How should we regard the Constitution?The Constitution was written behind closed doors. In fact, its authors dd not have any real authority to draft it in the first place. Given its history, how...
The Constitution was written behind closed doors. In fact, its authors dd not have any real authority to draft it in the first place. Given its history, how should we regard the Constitution? As an elitist document, an expression of political philosphy, a living document?
The fact that the Constitution was written "without authority" is meaningless because no one has any authority in a government that is just being created. And as litteacher8 points out, it was ratified by the states. The men who created the Constitution were "elitist" in the sense that they were intelligent, educated, and mostly wealthy men. However, who else could have done this job, a rabble of illiterate people? If we view the events of the past week in the Middle East, we can see the consequences of the judgement and actions of a collection of uneducated people without resources.
The Constitution was contemplated as a living document. It is a mere eight pages long, and the framers contemplated that there would not only be amendments, but also that it was a document that would require continuing interpretation. They realized that these eight pages could not possibly cover all eventualities and that times and the country would change. Every time a court relies on the Constitution to make a decision, new life is being breathed into it!
I'm sure that at the time it was written the Constitution could have been seen as an elicit document. While it is true that the authors had no real authority, they certainly had the respect of the people. They are typically viewed as leaders of the newly forming country rather than radicals scheming behind closed doors. I would say the Constitution is most often viewed now days as a political philosophy. Although, I supposed it could be considered a living document because it can still be changed and amended. It certainly has a living element to it even today.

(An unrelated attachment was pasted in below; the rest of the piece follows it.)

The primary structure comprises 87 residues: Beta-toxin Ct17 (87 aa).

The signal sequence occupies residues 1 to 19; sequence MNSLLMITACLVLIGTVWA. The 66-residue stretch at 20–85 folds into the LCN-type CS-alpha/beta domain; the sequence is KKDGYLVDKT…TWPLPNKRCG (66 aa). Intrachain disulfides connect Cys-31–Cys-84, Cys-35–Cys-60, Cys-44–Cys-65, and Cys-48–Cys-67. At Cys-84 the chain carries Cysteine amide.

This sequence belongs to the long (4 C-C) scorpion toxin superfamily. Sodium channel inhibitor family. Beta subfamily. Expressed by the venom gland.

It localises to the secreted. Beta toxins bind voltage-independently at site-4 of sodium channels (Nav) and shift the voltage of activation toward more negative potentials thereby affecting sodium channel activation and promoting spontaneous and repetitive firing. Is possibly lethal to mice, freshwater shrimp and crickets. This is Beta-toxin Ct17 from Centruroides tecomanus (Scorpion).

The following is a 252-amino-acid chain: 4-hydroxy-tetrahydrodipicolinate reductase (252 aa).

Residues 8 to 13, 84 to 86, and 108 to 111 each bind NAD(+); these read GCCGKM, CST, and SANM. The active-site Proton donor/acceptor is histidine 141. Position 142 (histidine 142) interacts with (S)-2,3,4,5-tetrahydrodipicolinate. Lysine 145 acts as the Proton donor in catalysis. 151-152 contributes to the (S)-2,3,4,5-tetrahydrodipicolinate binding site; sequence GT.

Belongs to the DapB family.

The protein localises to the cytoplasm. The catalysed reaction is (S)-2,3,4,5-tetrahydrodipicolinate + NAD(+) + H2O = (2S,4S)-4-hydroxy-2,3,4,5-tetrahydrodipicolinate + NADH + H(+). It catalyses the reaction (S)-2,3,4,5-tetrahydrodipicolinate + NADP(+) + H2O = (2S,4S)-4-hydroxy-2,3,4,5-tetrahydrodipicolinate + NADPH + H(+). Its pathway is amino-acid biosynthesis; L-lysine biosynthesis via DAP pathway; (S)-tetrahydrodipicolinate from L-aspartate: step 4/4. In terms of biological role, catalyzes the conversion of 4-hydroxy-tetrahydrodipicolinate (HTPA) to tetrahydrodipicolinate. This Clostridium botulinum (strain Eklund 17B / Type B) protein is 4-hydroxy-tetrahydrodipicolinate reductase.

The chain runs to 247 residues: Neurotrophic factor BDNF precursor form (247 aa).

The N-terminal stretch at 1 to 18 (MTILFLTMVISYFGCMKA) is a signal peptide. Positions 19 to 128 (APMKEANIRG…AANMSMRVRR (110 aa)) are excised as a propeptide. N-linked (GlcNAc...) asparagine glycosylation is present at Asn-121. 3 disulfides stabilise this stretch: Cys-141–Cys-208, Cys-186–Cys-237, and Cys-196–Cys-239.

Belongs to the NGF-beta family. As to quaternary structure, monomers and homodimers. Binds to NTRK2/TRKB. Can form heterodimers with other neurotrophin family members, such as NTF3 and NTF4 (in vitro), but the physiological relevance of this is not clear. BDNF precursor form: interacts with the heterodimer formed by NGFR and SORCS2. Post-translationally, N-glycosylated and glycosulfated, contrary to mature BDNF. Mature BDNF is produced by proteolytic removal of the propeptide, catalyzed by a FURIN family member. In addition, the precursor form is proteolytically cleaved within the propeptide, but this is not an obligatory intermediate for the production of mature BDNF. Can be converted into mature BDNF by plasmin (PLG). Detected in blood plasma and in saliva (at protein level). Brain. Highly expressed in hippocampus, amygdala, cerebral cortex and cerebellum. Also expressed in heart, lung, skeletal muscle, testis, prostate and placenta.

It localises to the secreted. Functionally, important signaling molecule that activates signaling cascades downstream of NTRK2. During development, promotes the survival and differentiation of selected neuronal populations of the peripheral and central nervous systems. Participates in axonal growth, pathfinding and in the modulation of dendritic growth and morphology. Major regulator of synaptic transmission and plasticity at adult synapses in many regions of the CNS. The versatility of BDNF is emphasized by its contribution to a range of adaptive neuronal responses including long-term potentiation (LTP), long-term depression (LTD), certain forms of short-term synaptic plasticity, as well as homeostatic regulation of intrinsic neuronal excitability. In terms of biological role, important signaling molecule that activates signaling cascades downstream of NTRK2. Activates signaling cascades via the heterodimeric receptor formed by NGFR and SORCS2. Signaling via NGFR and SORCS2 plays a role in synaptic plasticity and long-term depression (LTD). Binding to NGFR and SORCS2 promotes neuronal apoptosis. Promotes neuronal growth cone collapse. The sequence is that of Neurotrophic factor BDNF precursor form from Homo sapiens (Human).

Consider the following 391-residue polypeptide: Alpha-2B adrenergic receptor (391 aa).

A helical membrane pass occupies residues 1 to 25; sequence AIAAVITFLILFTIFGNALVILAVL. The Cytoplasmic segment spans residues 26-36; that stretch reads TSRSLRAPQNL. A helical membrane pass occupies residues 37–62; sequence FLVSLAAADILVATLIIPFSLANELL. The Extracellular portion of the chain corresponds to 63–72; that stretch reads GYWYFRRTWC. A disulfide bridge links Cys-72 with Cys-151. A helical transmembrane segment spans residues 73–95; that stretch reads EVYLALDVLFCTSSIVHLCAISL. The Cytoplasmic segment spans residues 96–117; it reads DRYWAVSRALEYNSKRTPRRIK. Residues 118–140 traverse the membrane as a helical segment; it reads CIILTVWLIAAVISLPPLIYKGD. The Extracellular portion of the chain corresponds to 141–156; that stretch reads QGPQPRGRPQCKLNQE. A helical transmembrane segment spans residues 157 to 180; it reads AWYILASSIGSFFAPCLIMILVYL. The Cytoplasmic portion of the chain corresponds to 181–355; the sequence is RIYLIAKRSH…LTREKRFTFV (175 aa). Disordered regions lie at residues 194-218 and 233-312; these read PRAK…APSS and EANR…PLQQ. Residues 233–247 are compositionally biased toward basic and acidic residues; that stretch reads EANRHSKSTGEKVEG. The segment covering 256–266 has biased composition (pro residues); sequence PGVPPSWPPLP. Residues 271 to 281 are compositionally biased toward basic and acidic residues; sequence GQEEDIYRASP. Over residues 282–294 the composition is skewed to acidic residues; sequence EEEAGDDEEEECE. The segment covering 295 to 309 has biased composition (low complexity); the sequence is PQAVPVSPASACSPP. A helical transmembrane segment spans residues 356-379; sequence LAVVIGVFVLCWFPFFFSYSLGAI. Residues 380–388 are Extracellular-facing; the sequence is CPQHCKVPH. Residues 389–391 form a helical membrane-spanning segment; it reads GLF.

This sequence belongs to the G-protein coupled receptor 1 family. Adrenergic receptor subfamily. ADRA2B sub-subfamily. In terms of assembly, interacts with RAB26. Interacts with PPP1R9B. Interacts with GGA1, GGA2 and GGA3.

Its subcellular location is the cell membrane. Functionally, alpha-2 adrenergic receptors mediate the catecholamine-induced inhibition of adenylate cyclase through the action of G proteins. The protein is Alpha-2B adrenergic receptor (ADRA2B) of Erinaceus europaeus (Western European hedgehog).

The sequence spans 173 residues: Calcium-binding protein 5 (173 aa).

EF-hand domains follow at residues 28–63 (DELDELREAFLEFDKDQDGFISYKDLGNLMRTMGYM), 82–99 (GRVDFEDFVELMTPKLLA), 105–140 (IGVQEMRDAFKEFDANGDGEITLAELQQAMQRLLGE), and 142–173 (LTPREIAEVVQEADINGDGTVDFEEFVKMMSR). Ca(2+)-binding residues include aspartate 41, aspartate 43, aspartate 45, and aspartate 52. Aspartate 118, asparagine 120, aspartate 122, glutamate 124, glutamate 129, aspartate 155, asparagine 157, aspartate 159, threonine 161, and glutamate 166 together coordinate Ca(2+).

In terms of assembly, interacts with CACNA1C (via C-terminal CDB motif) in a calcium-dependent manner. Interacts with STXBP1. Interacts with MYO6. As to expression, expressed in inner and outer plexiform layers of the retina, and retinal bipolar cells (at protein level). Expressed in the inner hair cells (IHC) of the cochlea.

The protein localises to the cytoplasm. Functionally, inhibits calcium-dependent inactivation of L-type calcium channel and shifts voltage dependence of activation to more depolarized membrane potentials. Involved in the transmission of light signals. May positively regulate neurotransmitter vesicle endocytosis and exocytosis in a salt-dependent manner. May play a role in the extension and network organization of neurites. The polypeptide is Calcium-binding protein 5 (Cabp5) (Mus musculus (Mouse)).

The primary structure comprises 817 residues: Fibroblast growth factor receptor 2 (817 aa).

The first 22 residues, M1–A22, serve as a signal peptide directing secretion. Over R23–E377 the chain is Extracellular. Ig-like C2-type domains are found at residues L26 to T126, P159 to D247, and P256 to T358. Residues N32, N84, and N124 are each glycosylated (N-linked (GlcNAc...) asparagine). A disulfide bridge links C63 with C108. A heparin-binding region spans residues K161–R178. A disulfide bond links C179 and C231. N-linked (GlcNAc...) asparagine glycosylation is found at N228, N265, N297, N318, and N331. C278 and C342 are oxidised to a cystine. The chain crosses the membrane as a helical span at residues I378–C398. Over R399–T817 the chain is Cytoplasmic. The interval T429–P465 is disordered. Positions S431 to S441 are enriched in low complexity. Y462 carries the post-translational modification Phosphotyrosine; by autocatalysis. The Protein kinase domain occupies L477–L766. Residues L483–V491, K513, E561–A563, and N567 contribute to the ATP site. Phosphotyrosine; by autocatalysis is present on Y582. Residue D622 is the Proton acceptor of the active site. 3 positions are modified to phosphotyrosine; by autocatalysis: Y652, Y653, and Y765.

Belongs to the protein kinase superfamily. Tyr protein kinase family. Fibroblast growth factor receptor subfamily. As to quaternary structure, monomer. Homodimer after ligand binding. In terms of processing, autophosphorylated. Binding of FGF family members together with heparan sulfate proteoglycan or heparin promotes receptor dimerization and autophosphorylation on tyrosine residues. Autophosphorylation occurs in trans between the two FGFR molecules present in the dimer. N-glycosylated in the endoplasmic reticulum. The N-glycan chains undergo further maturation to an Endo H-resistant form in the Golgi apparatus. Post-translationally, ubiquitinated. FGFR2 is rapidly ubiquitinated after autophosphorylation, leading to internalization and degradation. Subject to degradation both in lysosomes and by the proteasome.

These things are not really opposed to one another. We can see the Constitution as all of these things. In some way it was an elitist document. At the same time, it was an expression of the political philosophy (republicanism as opposed to democracy) of those elites. This does not prevent it from being a living document as it has changed to reflect our changing political ideals.
The history of the Constitution of the United States just proves what a remarkable document it is. How it was written or who wrote it is not really significant. It WAS ratified. It has also gotten our country this far, and kept us relatively successful. The ability to amend the Constitution keeps it current, and thus relevant and binding.
I like to think of the Constitution as a living document that continues to very slowly evolve to serve our society. I've never thought of it as elitist because it spells out rights for everyone, not just the elite. Although the difficult process of amending it does make it favor the status quo.